A team of researchers from IIT Kharagpur received the ‘Gandhian Young Technological Innovation Awards 2020’ to design a method to produce electricity with wet clothes kept drying in sunlight. The information was provided by a spokesman for the institution on Monday.
The same award was presented similarly to another group from IIT Kharagpur for tackling the conservation of energy and thermal control issue in portable and mobile electronic devices.
IIT Kharagpur Director Prof Virendra Tewari congratulated the researchers by saying, “We still have sectors which need sourcing and efficient management of clean energy to meet our augmented power requirements, even in the remote areas.” The Society for Research and Initiatives for Sustainable Technologies and Institution (SRISTI), a voluntary organization, has established the ‘Gandhian Young Technological Innovation (GYTI) Awards.”
SRISTI said that the GYTI Award honours the spirit of student innovation in all areas of engineering, science, technology and design by highly affordable/frugal approaches, or those that drive the technical edge.
The representative of IIT Kharagpur said that Prof. Suman Chakraborty, Prof. Partha Saha and Dr Aditya Bandopadhyay from the Mechanical Engineering Department were awarded for their research – “Electrical power generation from wet textile”.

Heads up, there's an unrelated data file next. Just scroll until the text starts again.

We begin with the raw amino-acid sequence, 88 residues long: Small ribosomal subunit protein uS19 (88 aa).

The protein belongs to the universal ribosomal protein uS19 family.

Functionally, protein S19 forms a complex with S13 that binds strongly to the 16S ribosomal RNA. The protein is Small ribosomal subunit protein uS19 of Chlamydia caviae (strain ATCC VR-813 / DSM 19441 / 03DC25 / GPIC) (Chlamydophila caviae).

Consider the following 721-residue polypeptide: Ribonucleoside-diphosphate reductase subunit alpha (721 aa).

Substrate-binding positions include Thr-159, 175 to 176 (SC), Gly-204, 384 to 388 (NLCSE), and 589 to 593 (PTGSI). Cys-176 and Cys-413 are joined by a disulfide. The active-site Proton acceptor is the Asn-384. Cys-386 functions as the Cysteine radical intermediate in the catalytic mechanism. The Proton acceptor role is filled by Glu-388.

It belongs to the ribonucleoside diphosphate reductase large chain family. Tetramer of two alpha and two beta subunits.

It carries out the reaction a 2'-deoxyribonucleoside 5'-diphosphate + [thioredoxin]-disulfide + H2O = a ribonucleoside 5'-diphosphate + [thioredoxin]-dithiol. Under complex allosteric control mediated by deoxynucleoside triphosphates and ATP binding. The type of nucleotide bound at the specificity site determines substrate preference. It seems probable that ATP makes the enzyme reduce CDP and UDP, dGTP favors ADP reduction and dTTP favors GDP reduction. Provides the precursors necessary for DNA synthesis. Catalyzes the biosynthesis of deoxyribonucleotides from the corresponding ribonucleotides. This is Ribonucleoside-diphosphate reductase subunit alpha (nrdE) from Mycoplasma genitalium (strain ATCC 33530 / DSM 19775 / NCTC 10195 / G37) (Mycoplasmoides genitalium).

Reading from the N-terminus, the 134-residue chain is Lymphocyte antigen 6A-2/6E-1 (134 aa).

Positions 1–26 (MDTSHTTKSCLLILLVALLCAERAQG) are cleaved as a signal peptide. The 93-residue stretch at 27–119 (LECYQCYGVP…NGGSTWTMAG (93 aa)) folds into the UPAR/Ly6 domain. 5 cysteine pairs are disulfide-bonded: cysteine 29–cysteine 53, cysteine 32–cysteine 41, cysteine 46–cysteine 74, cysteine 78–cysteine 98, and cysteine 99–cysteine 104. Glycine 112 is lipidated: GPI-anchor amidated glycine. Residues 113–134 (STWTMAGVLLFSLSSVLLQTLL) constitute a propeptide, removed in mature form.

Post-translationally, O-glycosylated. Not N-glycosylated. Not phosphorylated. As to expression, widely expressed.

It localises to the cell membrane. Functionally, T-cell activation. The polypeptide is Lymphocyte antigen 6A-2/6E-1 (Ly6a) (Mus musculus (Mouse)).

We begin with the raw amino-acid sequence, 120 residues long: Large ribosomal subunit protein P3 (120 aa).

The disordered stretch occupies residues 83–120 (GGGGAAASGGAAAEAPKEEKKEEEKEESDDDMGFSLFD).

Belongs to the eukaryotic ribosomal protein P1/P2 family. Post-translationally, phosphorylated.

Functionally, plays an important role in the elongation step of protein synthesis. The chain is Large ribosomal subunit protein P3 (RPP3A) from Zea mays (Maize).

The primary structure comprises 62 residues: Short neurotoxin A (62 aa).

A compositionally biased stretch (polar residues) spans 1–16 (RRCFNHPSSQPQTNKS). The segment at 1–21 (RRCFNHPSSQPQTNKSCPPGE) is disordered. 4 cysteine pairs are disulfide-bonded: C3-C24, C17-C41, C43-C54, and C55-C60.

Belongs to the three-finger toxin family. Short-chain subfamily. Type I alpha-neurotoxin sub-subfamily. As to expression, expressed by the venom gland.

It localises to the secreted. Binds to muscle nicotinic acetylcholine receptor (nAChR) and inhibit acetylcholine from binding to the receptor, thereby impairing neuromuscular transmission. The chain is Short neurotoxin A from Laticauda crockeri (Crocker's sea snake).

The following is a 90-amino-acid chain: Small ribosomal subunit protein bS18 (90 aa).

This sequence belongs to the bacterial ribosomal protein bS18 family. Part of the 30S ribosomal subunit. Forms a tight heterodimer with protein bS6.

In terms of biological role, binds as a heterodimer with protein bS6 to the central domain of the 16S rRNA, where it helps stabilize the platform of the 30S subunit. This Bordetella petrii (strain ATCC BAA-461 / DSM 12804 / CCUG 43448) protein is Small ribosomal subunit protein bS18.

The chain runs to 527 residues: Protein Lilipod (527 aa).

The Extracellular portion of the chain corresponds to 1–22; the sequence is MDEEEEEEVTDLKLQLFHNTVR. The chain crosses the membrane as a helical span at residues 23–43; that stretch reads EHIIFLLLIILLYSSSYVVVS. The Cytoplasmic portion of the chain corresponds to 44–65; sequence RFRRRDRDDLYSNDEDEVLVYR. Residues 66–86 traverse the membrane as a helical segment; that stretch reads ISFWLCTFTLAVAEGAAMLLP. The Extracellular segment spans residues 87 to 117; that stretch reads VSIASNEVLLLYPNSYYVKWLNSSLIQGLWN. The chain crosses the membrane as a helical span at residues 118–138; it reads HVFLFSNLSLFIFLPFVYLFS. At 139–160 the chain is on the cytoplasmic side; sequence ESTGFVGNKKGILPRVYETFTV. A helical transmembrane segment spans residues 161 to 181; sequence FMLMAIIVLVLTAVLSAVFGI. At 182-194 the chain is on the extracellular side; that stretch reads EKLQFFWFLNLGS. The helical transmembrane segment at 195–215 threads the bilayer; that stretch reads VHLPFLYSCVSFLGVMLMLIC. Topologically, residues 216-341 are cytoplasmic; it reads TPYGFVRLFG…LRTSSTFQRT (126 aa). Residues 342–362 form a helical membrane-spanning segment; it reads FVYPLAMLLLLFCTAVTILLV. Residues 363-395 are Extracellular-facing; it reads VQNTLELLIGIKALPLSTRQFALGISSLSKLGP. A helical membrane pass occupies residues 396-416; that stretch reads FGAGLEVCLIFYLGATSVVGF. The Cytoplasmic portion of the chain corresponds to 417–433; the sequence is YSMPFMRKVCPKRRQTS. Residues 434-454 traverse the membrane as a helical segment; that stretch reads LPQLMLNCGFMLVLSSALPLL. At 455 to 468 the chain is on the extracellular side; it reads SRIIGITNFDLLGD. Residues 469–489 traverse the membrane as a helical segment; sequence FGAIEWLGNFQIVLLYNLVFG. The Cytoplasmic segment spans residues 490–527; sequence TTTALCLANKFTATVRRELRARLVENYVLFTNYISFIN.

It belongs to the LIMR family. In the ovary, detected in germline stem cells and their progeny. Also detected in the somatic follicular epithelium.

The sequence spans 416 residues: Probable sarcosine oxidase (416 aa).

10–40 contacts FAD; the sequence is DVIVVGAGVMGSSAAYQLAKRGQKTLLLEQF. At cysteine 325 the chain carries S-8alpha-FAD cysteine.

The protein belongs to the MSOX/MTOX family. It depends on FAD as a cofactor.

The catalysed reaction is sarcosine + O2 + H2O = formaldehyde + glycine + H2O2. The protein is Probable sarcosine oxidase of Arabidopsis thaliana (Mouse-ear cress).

Prof Sunando Dasgupta and his team from the Department of Chemical Engineering have also been awarded for their work – “Smart, flexible, and multi-functional thermal and energy management systems for next-generation electronic devices”.
Nano-electricity generator, the novelty of the first innovation, is in its thrifty means rather than generating power from intricate resources, the IIT Kharagpur representative said.
The device was checked in a rural village where washermen left nearly 50 wet clothes to dry. These clothes were attached to a commercial supercapacitor that discharged some 10-volt electricity. This accumulated energy is plenty for more than one hour to light a white LED bulb.
“The clothes we wear are made from cellulose-based textile which has a network of nano-channels. Ions in saline water can move through this interlace fibrous nano-scale network by capillary action inducing an electric potential in the process,” explained the researchers from the department of mechanical engineering.
The paper is published in Nano Letters, a field-level high-impact journal, and they patented the innovation.
The team led by Prof. Sunando Dasgupta partnered with Purdue University, USA, to resolve energy efficiency and thermal control problems in portable and mobile electronic devices, the representative said.
They achieved this by leveraging the unique properties of ‘smart materials’ materials that sense and react to environmental conditions or stimuli such as mechanical, chemical, electrical, or magnetic signals – infused with graphene, a form of carbon.